Digitise Your Old Vinyl

Who buys those USB turntables advertised in newspapers? Of course, that’s a rhetorical question. We all know it’s the same people who buy five pairs of powder blue chinos for £29.99 and a special tray with a cushion underneath it.

USB turntables are used to turn old vinyl records into digital audio, so you don’t have to buy new CDs or download your music collection from iTunes. There are similar devices for digitising old cassettes too.

Thing is, a USB turntable or tape deck is a specific, one deal sort of gadget – it’s near future obsolescence is implicit in the purchase. In other words, you buy, you use it, you bin it.  At between £70 and £80 a time, that’s an expensive folly. £160 if you buy both devices.

Here’s my advice: don’t bother. Dig out your old vinyl player and tape deck – or borrow someone else’s – and spend £29.99 (or less) on a Behringer U-Control UCA222 instead. It’s a simple, high quality, USB audio interface – about the size of a deck of cards – with phono inputs that connect your old Hi Fi amplifier to a computer.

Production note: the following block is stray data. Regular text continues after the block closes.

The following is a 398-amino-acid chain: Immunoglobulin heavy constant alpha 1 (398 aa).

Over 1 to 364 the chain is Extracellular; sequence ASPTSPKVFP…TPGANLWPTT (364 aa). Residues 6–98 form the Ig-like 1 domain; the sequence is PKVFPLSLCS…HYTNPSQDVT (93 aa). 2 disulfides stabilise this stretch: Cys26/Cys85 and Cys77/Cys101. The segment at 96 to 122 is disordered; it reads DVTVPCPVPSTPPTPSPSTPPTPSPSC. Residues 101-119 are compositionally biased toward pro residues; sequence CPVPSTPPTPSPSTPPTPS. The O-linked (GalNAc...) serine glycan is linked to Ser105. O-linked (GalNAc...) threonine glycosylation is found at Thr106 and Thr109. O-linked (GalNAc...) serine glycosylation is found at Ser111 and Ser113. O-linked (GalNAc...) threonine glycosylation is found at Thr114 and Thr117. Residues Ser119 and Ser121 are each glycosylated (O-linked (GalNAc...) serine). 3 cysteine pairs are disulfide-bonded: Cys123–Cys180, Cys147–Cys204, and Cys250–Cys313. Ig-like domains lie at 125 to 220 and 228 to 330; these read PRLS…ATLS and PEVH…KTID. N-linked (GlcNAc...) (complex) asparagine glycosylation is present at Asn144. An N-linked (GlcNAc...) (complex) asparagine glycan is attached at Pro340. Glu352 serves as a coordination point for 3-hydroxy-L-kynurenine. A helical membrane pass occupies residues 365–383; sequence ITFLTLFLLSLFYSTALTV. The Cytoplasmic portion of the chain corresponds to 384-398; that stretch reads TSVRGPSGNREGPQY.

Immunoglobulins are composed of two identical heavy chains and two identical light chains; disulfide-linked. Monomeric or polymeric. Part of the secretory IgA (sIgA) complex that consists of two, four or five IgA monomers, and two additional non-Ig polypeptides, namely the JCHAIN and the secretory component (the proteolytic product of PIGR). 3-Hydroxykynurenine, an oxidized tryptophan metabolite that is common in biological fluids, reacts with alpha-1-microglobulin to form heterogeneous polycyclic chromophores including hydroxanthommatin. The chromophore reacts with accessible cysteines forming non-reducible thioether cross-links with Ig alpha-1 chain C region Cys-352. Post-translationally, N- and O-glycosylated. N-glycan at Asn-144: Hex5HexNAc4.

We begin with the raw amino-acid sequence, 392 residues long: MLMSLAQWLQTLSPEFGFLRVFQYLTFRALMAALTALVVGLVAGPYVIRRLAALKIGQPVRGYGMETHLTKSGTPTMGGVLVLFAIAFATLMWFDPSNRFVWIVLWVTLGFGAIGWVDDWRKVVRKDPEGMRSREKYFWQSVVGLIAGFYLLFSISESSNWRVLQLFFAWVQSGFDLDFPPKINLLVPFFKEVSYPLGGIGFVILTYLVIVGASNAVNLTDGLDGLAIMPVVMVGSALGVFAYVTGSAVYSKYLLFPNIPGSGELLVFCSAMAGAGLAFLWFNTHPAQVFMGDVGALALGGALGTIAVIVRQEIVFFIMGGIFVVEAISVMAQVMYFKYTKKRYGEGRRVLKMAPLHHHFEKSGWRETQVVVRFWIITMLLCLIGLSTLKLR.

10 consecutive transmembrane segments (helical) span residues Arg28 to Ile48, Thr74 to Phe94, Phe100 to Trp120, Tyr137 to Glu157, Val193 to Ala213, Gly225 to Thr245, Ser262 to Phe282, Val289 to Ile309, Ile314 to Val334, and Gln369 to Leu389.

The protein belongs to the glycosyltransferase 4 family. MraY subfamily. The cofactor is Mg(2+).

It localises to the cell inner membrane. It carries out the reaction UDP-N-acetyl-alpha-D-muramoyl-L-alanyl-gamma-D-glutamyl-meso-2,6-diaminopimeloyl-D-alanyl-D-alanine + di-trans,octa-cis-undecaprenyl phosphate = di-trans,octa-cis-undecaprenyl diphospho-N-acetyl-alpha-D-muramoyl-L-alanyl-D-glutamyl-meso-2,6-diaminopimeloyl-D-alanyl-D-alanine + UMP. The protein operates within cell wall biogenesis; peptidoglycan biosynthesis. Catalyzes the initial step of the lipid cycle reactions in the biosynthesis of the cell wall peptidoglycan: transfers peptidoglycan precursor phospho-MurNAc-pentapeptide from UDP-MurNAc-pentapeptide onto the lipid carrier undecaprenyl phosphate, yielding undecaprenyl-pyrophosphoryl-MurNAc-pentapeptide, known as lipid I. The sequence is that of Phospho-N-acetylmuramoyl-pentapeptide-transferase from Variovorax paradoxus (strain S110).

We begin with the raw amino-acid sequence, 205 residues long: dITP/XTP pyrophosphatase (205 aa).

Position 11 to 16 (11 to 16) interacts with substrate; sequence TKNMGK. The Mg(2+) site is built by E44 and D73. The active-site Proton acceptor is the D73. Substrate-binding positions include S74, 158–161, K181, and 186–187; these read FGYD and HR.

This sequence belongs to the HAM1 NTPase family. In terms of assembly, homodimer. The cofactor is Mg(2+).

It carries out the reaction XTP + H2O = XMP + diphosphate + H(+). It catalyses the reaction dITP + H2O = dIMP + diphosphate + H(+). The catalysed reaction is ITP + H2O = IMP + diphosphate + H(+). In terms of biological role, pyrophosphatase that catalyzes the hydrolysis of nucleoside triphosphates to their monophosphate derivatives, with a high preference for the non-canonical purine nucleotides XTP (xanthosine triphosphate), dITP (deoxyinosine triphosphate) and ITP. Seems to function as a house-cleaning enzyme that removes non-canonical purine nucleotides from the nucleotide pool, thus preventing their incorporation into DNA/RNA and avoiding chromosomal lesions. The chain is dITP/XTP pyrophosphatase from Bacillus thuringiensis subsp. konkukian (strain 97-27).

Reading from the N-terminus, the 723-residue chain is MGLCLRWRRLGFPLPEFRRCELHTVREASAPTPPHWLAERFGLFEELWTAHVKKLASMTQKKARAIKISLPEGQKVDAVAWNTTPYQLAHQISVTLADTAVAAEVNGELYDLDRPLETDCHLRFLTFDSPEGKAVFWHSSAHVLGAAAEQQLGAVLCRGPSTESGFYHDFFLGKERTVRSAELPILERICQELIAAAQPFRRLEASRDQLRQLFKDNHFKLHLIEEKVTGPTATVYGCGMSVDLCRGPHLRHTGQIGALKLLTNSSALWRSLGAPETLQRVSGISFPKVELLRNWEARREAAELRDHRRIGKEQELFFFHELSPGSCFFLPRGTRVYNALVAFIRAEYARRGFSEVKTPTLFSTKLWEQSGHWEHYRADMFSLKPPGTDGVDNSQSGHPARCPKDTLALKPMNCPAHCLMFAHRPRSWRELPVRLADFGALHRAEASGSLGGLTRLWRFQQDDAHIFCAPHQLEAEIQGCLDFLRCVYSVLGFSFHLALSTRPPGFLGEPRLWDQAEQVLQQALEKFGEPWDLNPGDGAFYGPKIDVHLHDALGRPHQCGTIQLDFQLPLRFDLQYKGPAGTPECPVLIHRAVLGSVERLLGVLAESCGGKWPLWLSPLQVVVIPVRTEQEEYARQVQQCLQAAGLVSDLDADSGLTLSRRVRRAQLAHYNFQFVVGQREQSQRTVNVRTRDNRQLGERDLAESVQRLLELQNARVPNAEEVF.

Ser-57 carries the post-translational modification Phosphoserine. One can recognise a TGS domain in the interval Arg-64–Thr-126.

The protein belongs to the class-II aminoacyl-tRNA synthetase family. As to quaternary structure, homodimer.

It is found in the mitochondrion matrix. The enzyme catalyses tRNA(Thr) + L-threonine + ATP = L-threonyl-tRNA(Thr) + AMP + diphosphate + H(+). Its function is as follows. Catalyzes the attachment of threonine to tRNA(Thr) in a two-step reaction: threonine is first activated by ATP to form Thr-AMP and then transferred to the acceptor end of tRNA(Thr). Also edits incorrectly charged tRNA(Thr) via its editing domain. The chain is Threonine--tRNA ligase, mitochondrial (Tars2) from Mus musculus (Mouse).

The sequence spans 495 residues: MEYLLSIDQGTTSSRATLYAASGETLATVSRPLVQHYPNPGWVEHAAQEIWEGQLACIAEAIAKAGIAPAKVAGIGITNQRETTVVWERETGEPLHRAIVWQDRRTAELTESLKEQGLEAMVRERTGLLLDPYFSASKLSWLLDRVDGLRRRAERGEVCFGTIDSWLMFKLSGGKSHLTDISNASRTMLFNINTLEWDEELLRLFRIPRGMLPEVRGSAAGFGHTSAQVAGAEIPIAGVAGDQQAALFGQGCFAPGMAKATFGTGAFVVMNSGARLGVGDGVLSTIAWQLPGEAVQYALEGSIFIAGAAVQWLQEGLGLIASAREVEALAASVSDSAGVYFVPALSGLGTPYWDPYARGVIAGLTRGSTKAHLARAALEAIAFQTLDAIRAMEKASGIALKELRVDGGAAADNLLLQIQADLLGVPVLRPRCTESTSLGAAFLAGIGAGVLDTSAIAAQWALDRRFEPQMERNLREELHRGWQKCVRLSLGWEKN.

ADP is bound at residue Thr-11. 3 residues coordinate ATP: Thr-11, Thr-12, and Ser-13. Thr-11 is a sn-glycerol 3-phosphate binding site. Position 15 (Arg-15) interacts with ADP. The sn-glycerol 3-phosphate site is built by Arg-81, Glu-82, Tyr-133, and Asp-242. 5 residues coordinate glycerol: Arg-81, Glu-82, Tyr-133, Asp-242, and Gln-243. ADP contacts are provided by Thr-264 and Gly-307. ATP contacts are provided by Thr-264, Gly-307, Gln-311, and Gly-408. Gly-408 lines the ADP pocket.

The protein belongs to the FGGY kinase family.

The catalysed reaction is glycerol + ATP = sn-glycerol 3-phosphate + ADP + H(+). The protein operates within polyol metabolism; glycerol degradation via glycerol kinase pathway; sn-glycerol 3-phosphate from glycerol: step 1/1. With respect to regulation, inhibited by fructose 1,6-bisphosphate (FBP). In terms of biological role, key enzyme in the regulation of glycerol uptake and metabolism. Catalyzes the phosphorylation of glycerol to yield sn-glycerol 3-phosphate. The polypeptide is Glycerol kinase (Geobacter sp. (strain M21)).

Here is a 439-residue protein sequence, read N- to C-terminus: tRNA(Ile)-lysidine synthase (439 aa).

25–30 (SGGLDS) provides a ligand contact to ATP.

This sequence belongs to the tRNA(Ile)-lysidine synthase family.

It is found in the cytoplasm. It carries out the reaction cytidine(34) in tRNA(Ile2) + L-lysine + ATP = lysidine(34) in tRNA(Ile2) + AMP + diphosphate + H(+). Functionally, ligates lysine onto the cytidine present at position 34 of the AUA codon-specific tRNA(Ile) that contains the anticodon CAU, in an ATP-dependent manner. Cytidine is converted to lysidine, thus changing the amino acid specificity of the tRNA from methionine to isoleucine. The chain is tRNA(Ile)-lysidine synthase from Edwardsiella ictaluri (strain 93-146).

As for recording, the device ships with the very useful Audacity. It’s open source digital recording software which, incidentally, is the same package bundled with most of the commercial USB Turntables advertised.

And, when you’ve recorded your old tapes and cassettes, the UCA222 will still have some use as an audio interface between your music system, TV and PC – with 48khz audio quality, S/PDIF digital out and external volume controls.  It can even be used it to record your own music or podcasts, and it’s small enough to chuck into a laptop bag. You’ll have saved yourself between 40 and 130 quid and your living room’s still free of redundant clutter. Now that’s what I call music.

UCA222.jpg

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